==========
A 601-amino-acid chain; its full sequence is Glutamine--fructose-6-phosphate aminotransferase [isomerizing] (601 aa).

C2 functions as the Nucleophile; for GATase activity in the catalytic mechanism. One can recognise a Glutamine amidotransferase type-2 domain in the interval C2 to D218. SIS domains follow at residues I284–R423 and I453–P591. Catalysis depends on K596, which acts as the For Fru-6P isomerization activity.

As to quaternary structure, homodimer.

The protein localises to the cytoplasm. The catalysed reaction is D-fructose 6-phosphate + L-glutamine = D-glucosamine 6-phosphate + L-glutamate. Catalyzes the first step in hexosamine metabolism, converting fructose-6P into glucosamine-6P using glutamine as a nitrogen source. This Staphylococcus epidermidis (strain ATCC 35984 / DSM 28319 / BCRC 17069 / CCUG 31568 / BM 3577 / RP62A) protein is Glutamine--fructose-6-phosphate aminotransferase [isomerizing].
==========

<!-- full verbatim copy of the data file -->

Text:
A 601-amino-acid chain; its full sequence is Glutamine--fructose-6-phosphate aminotransferase [isomerizing] (601 aa).

C2 functions as the Nucleophile; for GATase activity in the catalytic mechanism. One can recognise a Glutamine amidotransferase type-2 domain in the interval C2 to D218. SIS domains follow at residues I284–R423 and I453–P591. Catalysis depends on K596, which acts as the For Fru-6P isomerization activity.

As to quaternary structure, homodimer.

The protein localises to the cytoplasm. The catalysed reaction is D-fructose 6-phosphate + L-glutamine = D-glucosamine 6-phosphate + L-glutamate. Catalyzes the first step in hexosamine metabolism, converting fructose-6P into glucosamine-6P using glutamine as a nitrogen source. This Staphylococcus epidermidis (strain ATCC 35984 / DSM 28319 / BCRC 17069 / CCUG 31568 / BM 3577 / RP62A) protein is Glutamine--fructose-6-phosphate aminotransferase [isomerizing].